The current controversy over Southampton Town’s capital budget, which has pitted the current administration against the prior one at times, has led to a reconciliation of sorts.
New Deputy Supervisor Bill Jones and town financial consultant Tamara Wright met with former Town Comptroller Charlene Kagel on Presidents Day in an effort to iron out a discrepancy in the capital budget, one that town financial officers have reported to be as high as $19 million and as low as $250,000.
Mr. Jones, who replaced Richard Blowes as deputy supervisor earlier this month, said the meeting at Town Hall with Ms. Kagel was very productive and that more are likely to follow.
“I’ve always had a good working relationship with her,” Mr. Jones said. “She was able to answer a lot of questions about the process of securing funding, how the books were kept, tracking bonds and when borrowing took place.”
Mr. Jones said he reached out to the former comptroller after Town Board members suggested that she be brought in to review the financial books. Ms. Kagel, who served as comptroller from 2003 until last February, when she became the commissioner of finance for Brookhaven Town, said she had initially offered to help in the transition between her staff and incoming Town Comptroller Steve Brautigam.
But during a meeting in January 2008, Ms. Kagel said she was told in no uncertain terms by Mr. Blowes that her services were not needed or wanted. Ms. Kagel’s claim was substantiated by Town Board members Chris Nuzzi and Anna Throne-Holst, who were present at that meeting. Mr. Nuzzi has pointed to a poor transition as one of the main reasons for the current capital budget debacle.
During the controversy that ensued after the discrepancy in the capital budget, Ms. Kagel said she was willing to come in at any time to help straighten out the town’s financial records. Ms. Kagel, who lives in Southampton, said she has a vested interest in the town’s finances as a taxpayer and resident.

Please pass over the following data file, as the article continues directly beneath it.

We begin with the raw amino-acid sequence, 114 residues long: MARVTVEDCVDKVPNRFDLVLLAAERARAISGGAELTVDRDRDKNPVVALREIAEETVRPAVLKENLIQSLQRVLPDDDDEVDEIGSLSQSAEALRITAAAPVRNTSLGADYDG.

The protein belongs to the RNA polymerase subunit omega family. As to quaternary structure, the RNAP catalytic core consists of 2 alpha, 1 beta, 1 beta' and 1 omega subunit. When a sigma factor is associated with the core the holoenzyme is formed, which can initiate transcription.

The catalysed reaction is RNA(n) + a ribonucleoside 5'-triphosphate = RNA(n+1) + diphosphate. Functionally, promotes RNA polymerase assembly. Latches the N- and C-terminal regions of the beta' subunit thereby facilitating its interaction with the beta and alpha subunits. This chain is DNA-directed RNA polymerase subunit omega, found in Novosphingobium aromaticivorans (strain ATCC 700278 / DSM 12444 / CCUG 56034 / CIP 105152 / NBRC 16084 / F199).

In a way, Mr. Jones said, the recent meeting was part of a “late transition” at Town Hall. “There are charts and other information in the system that Charlene knew about that she was able to show us that will help put the puzzle together,” Mr. Jones said.
“In the comptroller’s computer files, there are supporting schedules, spreadsheets, policies and procedures, which I developed and reconciled regularly in accordance with accounting standards and practices,” Ms. Kagel said. “As I suspected, none of which has been followed or updated, because no one knew they existed.”
After Town Supervisor Linda Kabot mentioned in a work session last month that the town had less cash on hand for capital projects than indicated on town computers, a back-and-forth ensued over who was to blame for the shortfall.
When the controversy first came to light, Ms. Kabot characterized the discrepancy, then estimated by town officials at $19 million, as a mere accounting error due to bad record-keeping by the administration led by former Town Supervisor Patrick Heaney, of which Ms. Kagel was a part. “This has been a quandary for the last six years,” Ms. Kabot said in late January.
Ms. Kagel has dismissed those allegations, stating that she left the town’s books in good shape and cited the results of a 2007 audit that gave the town a clean fiscal bill of health.
According to Mr. Jones, after his meeting with the former comptroller, Ms. Kabot came into the room and thanked Ms. Kagel for coming in on a vacation day to help out with the capital budget. “While awkward, it was absolutely necessary,” Mr. Jones said of the exchange. “We need to put all that behind us.”